This heroic act, however, is about more than just saving Simmons. Just as important, if not more important, to Ward is properly filling the traditional masculine role of protector. On finding out earlier in the episode that the killer in Wrigley, Pennsylvania is an alien disease, Ward expresses his anxieties to Skye: “I wanted it to be a person, some super-powered psychopath. Someone I could hurt, someone I could punish. That I could do. What I can’t do is protect you guys from stuff I can’t even see or understand.” Ward’s anxieties over his masculine role appear frequently throughout Season One. After Coulson injects him with a truth serum in front of Skye, Ward confesses, “I always try to mask my pain in front of beautiful women because I think it makes me seem more masculine” (“Pilot” 1.1). This is exactly the sort of masculine-mocking humor featured in Whedon’s earlier work.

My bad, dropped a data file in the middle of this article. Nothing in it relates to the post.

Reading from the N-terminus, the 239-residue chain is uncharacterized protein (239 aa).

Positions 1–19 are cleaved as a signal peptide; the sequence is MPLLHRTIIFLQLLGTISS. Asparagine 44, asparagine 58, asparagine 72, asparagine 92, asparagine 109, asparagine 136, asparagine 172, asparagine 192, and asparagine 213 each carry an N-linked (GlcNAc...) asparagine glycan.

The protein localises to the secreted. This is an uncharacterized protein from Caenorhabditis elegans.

Nonetheless, living in a feminist, Whedonist universe, Ward is also anxious of becoming too aggressive. Social researchers Mosher and Sirkin describe that hypermasculinity “includes three components: 1) violence as manly, 2) callous sexual attitudes toward women, and 3) the experience of danger as exciting.” Whedon’s traditionally macho men often struggle to toe the line between masculinity and hypermasculinity. This inner conflict is brought to life for Ward in “The Well” (1.8). In the episode, Coulson’s team is tracking down pieces of an Asgardian Berserker staff. Professor Elliot Randolph (later revealed to be an Asgardian Berserker himself) describes the Berserkers to the team: “Berserkers battled like raging beasts, destroying everything in their path. A single Berserker had the strength of 20 warriors… Fighting with [the staff] put the warrior into a state of uncontrollable rage.” After accidentally touching the staff, Ward is filled with that strength and rage, becoming hostile and hot-tempered. Back in the lab, Fitz and Simmons run tests on Ward, while he becomes impatient and yells at them. He scolds Skye, for whom he has romantic feelings, with misogynistic undertones: